While comparing fuels I found an interesting comparison that I had never even considered. Is walking and bicycling truly better for the environment? Does it use less fuel? Produce fewer emissions? Of course I naturally answered yes, very quickly, but I learned I was very wrong.
I found several different websites comparing the amount of fuel used in walking, biking and driving. When walking and cycling I had not considered that the fuel used is the food that was eaten by the person traveling. Not only is this considered a fuel, but I also had to realize that, if it was meat, the animal had eaten fuel (grain and such) before the human ate the animal. There is also the processing and transportation of the animal, which uses more fuels.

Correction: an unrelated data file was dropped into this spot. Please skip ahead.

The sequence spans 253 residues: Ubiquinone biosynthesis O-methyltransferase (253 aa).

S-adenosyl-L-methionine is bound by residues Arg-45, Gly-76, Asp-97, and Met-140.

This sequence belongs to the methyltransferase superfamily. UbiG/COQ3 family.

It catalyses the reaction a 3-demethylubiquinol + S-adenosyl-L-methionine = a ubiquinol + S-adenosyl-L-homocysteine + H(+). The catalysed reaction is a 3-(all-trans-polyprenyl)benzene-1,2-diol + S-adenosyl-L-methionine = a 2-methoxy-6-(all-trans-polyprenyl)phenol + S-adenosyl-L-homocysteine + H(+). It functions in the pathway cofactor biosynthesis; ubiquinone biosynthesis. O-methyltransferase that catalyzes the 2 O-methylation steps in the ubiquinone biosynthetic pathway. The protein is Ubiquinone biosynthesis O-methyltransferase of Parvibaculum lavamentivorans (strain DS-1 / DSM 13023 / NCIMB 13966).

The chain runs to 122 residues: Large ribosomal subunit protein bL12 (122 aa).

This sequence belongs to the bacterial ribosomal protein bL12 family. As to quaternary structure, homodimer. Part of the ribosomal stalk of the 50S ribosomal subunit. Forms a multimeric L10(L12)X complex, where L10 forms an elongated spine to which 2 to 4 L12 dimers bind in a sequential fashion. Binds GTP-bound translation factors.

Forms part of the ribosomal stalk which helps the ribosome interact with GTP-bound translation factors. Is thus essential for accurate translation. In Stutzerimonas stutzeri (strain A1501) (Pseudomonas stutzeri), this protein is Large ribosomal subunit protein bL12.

“David Pimentel of Cornell University calculates that it takes nearly twice as much fossil energy to produce a typical American diet than a pure vegetarian diet.” (Michael Bluejay) Mr. Pimentel considers the typical American diet one that contains red meats and such – the average American diet. On Bicycleuniverse.info, Michel Bluejay explains that beef requires 200 times more fossil fuel to produce then veggies and grains do. This is because cattle eat 14 times more grain they produce as meat.
Chris Goodall author of ‘How to live a low-carbon life’ estimates that if a human walks 1.5 miles and replace those calories burned with 1 cups of milk the emissions are about equal to a normal car trip.
In the end meat eaters’ use about 200 more gallons of fossil fuels per year then a vegetarian does. In driving terms this equates to 14 extra miles per day.
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